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Mahjong Solitaire: Computer History

The game of Mahjong was originated in China and adopted by the rest of the world, proving to be the perfect family game, and later a very enjoyable single-player game. Traditional Mahjong is played with 144 beautiful hand-painted tiles made from bamboo or ivory in six different suits:

The truth of Mahjong’s origins is often exaggerated, to say the least. Like many other traditional Chinese games, the suggestion is given that Mahjong was created by the social philosopher Confucius; sadly this is not true, although the mythical history of the game has done no harm to its popularity. The true history of the game dates back to around 1880, where it was played solely by the Chinese up until the 1920’s when the game was discovered by the Americans, the British and the Japanese. It is from the 1920’s onwards that the game of Mahjong has become so popular around the world. Like any other popular game around the world, Mahjong was later transformed into a computer version aimed at the games console and PC. To create a game that would be popular on screen, a game that would be just a suited to one-player as it would to multiple players was needed, hence the creation of a new version of Mahjong: Mahjong Solitaire.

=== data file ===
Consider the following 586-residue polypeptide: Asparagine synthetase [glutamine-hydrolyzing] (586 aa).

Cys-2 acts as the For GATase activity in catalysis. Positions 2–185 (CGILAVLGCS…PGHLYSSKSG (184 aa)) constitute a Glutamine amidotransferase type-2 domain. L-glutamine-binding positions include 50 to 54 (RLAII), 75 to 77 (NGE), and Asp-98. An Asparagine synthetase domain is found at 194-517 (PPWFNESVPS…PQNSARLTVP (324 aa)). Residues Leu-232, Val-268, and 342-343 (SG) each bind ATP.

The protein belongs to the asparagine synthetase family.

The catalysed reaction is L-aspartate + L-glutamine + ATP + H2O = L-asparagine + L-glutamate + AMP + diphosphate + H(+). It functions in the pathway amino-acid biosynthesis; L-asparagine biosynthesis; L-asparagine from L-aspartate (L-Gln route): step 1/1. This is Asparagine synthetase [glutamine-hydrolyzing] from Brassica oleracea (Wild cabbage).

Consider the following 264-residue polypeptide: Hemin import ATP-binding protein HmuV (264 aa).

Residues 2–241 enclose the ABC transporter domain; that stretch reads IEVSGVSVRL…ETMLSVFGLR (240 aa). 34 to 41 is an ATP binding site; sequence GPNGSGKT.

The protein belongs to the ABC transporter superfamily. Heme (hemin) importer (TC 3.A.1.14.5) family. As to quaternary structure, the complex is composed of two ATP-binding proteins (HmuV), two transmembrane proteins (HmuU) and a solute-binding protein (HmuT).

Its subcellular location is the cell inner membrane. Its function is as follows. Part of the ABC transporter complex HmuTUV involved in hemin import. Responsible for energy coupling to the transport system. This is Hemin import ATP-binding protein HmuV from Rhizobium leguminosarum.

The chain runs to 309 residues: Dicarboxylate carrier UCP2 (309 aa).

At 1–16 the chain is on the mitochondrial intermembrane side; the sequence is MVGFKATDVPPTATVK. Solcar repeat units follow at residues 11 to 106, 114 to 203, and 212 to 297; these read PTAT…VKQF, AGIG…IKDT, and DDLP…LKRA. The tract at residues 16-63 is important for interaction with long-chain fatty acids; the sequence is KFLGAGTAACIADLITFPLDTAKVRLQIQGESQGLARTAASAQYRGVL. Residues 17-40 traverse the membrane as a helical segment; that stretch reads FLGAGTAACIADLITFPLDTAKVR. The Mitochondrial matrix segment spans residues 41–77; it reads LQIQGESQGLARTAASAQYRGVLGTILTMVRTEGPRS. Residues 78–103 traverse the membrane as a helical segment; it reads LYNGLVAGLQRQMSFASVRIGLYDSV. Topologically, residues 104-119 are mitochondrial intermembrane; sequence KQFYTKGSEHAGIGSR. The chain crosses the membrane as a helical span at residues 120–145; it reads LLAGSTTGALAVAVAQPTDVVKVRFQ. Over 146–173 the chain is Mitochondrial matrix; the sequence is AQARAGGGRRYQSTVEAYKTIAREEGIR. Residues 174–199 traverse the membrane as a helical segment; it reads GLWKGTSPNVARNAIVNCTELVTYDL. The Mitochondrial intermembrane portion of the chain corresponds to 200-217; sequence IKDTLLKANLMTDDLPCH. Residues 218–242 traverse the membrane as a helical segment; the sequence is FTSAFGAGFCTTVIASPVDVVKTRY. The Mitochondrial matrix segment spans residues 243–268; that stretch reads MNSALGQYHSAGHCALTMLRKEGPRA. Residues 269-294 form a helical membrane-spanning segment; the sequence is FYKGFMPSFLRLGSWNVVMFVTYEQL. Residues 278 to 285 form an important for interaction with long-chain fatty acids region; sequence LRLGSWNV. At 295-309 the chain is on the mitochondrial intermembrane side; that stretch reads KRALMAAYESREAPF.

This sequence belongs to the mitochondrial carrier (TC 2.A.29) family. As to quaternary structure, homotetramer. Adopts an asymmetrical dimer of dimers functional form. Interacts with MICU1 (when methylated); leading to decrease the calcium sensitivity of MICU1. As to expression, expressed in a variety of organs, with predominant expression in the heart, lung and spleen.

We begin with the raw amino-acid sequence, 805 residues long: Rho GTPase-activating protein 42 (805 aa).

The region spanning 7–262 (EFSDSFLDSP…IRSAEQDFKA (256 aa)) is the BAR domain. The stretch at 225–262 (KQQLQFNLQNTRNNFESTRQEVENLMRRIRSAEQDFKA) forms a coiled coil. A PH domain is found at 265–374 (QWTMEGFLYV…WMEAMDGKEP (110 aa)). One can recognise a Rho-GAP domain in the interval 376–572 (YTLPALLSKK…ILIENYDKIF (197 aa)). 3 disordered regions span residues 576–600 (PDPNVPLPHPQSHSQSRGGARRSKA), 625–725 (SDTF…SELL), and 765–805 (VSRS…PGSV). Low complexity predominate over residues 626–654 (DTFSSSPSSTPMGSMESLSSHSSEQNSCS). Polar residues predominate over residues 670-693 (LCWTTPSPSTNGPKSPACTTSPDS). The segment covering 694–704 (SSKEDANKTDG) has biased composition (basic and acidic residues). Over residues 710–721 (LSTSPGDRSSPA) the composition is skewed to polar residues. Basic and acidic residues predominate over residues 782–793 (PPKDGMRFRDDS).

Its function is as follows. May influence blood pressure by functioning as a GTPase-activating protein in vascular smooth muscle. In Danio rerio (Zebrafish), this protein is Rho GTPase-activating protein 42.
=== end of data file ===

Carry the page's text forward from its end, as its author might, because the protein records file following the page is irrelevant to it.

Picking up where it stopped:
Mahjong Solitaire

The first computer version of Mahjong was created by a gentleman by the name of Brodie Lockard on the PLATO computer and was released in 1981. The game was marketed with a slightly different name: Mah-Jongg and featured a new layout called “the Turtle”, this was because tiles were laid-out in the shape of a turtle. The game was fairly popular although PLATO being an educational system group of computers meant that, Mah-Jongg did not reach a vast audience.

It would by 1986 before Mahjong really became a global sensation and the Macintosh release of Shanghai. Again created by Brodie Lockard (this guy deserves a lot of credit!), this time along with producer Brad Fregger, Shanghai took tile-matching solitaire to a whole new level leading to it being made available across more than 30 different computer platforms from the Sega Master System to the Nintendo Entertainment System (NES). The appeal of Shanghai was not in faced paced, adrenalin pumping game-play like so many of the console games of the time, but in the strategic nature and mental workout that it provided, proving to be frustrating and rewarding in equal measure.

Many of the computer versions of Mahjong solitaire that we see today such as Disney’s Mahjongg, Emperor’s Mahjongg and Shanghai: Second Dynasty are based on the original Shanghai game and have capitalized on its huge popularity. In fact, Shanghai is one of the most popular computer games of all time, selling well-over ten million copies around the world and remains a favorite of retro gamers far and wide.